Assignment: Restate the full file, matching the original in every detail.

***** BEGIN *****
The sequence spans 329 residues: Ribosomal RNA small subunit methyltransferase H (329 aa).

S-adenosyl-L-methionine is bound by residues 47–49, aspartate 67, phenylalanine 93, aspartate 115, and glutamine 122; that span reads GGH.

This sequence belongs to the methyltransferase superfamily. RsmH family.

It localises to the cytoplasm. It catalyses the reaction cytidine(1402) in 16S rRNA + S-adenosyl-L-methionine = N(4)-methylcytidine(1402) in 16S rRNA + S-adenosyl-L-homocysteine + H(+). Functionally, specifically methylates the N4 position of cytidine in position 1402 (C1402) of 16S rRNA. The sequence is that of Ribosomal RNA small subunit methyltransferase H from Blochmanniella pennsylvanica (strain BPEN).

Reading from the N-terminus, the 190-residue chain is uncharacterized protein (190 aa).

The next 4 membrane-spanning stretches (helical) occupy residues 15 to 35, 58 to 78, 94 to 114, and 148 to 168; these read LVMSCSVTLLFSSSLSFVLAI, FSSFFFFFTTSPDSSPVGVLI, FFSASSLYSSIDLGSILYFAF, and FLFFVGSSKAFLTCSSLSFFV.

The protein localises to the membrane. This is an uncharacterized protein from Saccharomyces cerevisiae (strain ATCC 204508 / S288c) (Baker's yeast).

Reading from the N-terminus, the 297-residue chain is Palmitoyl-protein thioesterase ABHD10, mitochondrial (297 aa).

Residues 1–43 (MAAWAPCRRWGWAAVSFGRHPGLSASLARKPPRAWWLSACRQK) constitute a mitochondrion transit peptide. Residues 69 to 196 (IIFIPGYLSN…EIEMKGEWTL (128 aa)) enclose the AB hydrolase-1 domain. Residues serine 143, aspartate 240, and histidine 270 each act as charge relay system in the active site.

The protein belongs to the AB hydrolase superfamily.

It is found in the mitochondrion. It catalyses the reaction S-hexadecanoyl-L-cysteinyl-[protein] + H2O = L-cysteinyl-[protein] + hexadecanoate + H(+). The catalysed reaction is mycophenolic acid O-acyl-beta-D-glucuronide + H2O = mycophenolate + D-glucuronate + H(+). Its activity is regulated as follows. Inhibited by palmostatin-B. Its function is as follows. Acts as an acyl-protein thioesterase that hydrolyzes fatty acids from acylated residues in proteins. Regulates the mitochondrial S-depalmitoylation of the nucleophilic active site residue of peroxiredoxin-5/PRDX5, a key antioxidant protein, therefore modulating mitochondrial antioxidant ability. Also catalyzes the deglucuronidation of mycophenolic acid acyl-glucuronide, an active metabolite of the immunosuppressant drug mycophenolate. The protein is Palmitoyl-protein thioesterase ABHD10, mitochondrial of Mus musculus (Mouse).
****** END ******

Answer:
The sequence spans 329 residues: Ribosomal RNA small subunit methyltransferase H (329 aa).

S-adenosyl-L-methionine is bound by residues 47–49, aspartate 67, phenylalanine 93, aspartate 115, and glutamine 122; that span reads GGH.

This sequence belongs to the methyltransferase superfamily. RsmH family.

It localises to the cytoplasm. It catalyses the reaction cytidine(1402) in 16S rRNA + S-adenosyl-L-methionine = N(4)-methylcytidine(1402) in 16S rRNA + S-adenosyl-L-homocysteine + H(+). Functionally, specifically methylates the N4 position of cytidine in position 1402 (C1402) of 16S rRNA. The sequence is that of Ribosomal RNA small subunit methyltransferase H from Blochmanniella pennsylvanica (strain BPEN).

Reading from the N-terminus, the 190-residue chain is uncharacterized protein (190 aa).

The next 4 membrane-spanning stretches (helical) occupy residues 15 to 35, 58 to 78, 94 to 114, and 148 to 168; these read LVMSCSVTLLFSSSLSFVLAI, FSSFFFFFTTSPDSSPVGVLI, FFSASSLYSSIDLGSILYFAF, and FLFFVGSSKAFLTCSSLSFFV.

The protein localises to the membrane. This is an uncharacterized protein from Saccharomyces cerevisiae (strain ATCC 204508 / S288c) (Baker's yeast).

Reading from the N-terminus, the 297-residue chain is Palmitoyl-protein thioesterase ABHD10, mitochondrial (297 aa).

Residues 1–43 (MAAWAPCRRWGWAAVSFGRHPGLSASLARKPPRAWWLSACRQK) constitute a mitochondrion transit peptide. Residues 69 to 196 (IIFIPGYLSN…EIEMKGEWTL (128 aa)) enclose the AB hydrolase-1 domain. Residues serine 143, aspartate 240, and histidine 270 each act as charge relay system in the active site.

The protein belongs to the AB hydrolase superfamily.

It is found in the mitochondrion. It catalyses the reaction S-hexadecanoyl-L-cysteinyl-[protein] + H2O = L-cysteinyl-[protein] + hexadecanoate + H(+). The catalysed reaction is mycophenolic acid O-acyl-beta-D-glucuronide + H2O = mycophenolate + D-glucuronate + H(+). Its activity is regulated as follows. Inhibited by palmostatin-B. Its function is as follows. Acts as an acyl-protein thioesterase that hydrolyzes fatty acids from acylated residues in proteins. Regulates the mitochondrial S-depalmitoylation of the nucleophilic active site residue of peroxiredoxin-5/PRDX5, a key antioxidant protein, therefore modulating mitochondrial antioxidant ability. Also catalyzes the deglucuronidation of mycophenolic acid acyl-glucuronide, an active metabolite of the immunosuppressant drug mycophenolate. The protein is Palmitoyl-protein thioesterase ABHD10, mitochondrial of Mus musculus (Mouse).